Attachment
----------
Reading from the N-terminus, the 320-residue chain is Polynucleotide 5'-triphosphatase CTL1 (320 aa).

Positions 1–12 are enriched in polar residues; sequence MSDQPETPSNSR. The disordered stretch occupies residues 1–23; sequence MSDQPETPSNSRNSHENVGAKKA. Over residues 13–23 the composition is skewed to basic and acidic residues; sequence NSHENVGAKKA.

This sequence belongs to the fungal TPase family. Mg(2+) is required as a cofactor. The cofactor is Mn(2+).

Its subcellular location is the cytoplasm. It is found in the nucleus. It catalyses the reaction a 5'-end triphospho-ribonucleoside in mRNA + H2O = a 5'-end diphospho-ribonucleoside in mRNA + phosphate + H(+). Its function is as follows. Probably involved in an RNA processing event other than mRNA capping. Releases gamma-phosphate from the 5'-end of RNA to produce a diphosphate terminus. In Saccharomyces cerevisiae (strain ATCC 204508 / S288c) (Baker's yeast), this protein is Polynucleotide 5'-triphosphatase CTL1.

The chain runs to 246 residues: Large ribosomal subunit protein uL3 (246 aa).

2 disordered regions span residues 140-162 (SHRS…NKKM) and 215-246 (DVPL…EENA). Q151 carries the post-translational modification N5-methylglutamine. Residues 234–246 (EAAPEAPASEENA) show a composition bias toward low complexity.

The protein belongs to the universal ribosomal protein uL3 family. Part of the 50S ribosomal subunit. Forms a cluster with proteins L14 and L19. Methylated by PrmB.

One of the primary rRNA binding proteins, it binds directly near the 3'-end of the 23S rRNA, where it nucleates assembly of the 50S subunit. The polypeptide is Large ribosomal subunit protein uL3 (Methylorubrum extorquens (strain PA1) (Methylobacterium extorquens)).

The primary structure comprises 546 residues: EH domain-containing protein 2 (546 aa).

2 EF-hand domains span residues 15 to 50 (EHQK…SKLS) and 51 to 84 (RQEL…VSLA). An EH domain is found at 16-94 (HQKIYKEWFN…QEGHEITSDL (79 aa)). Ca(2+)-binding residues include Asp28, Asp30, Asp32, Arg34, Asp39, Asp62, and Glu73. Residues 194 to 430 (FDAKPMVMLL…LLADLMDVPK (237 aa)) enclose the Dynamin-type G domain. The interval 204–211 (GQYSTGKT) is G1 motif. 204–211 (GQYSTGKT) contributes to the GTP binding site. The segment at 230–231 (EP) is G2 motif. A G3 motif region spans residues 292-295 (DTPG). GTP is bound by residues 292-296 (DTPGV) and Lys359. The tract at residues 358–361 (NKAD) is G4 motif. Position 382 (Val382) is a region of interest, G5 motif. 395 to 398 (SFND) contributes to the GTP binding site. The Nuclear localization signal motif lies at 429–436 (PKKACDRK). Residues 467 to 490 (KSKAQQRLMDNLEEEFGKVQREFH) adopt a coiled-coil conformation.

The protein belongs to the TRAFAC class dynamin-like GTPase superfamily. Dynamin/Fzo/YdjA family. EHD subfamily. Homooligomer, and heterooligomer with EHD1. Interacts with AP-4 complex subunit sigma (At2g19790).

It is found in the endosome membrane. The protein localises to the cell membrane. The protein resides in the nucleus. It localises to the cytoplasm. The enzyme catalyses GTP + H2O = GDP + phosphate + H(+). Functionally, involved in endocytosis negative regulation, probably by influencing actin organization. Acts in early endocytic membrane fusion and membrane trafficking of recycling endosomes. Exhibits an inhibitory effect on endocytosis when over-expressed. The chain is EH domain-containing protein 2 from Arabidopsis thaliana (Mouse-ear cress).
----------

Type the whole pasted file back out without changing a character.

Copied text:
Reading from the N-terminus, the 320-residue chain is Polynucleotide 5'-triphosphatase CTL1 (320 aa).

Positions 1–12 are enriched in polar residues; sequence MSDQPETPSNSR. The disordered stretch occupies residues 1–23; sequence MSDQPETPSNSRNSHENVGAKKA. Over residues 13–23 the composition is skewed to basic and acidic residues; sequence NSHENVGAKKA.

This sequence belongs to the fungal TPase family. Mg(2+) is required as a cofactor. The cofactor is Mn(2+).

Its subcellular location is the cytoplasm. It is found in the nucleus. It catalyses the reaction a 5'-end triphospho-ribonucleoside in mRNA + H2O = a 5'-end diphospho-ribonucleoside in mRNA + phosphate + H(+). Its function is as follows. Probably involved in an RNA processing event other than mRNA capping. Releases gamma-phosphate from the 5'-end of RNA to produce a diphosphate terminus. In Saccharomyces cerevisiae (strain ATCC 204508 / S288c) (Baker's yeast), this protein is Polynucleotide 5'-triphosphatase CTL1.

The chain runs to 246 residues: Large ribosomal subunit protein uL3 (246 aa).

2 disordered regions span residues 140-162 (SHRS…NKKM) and 215-246 (DVPL…EENA). Q151 carries the post-translational modification N5-methylglutamine. Residues 234–246 (EAAPEAPASEENA) show a composition bias toward low complexity.

The protein belongs to the universal ribosomal protein uL3 family. Part of the 50S ribosomal subunit. Forms a cluster with proteins L14 and L19. Methylated by PrmB.

One of the primary rRNA binding proteins, it binds directly near the 3'-end of the 23S rRNA, where it nucleates assembly of the 50S subunit. The polypeptide is Large ribosomal subunit protein uL3 (Methylorubrum extorquens (strain PA1) (Methylobacterium extorquens)).

The primary structure comprises 546 residues: EH domain-containing protein 2 (546 aa).

2 EF-hand domains span residues 15 to 50 (EHQK…SKLS) and 51 to 84 (RQEL…VSLA). An EH domain is found at 16-94 (HQKIYKEWFN…QEGHEITSDL (79 aa)). Ca(2+)-binding residues include Asp28, Asp30, Asp32, Arg34, Asp39, Asp62, and Glu73. Residues 194 to 430 (FDAKPMVMLL…LLADLMDVPK (237 aa)) enclose the Dynamin-type G domain. The interval 204–211 (GQYSTGKT) is G1 motif. 204–211 (GQYSTGKT) contributes to the GTP binding site. The segment at 230–231 (EP) is G2 motif. A G3 motif region spans residues 292-295 (DTPG). GTP is bound by residues 292-296 (DTPGV) and Lys359. The tract at residues 358–361 (NKAD) is G4 motif. Position 382 (Val382) is a region of interest, G5 motif. 395 to 398 (SFND) contributes to the GTP binding site. The Nuclear localization signal motif lies at 429–436 (PKKACDRK). Residues 467 to 490 (KSKAQQRLMDNLEEEFGKVQREFH) adopt a coiled-coil conformation.

The protein belongs to the TRAFAC class dynamin-like GTPase superfamily. Dynamin/Fzo/YdjA family. EHD subfamily. Homooligomer, and heterooligomer with EHD1. Interacts with AP-4 complex subunit sigma (At2g19790).

It is found in the endosome membrane. The protein localises to the cell membrane. The protein resides in the nucleus. It localises to the cytoplasm. The enzyme catalyses GTP + H2O = GDP + phosphate + H(+). Functionally, involved in endocytosis negative regulation, probably by influencing actin organization. Acts in early endocytic membrane fusion and membrane trafficking of recycling endosomes. Exhibits an inhibitory effect on endocytosis when over-expressed. The chain is EH domain-containing protein 2 from Arabidopsis thaliana (Mouse-ear cress).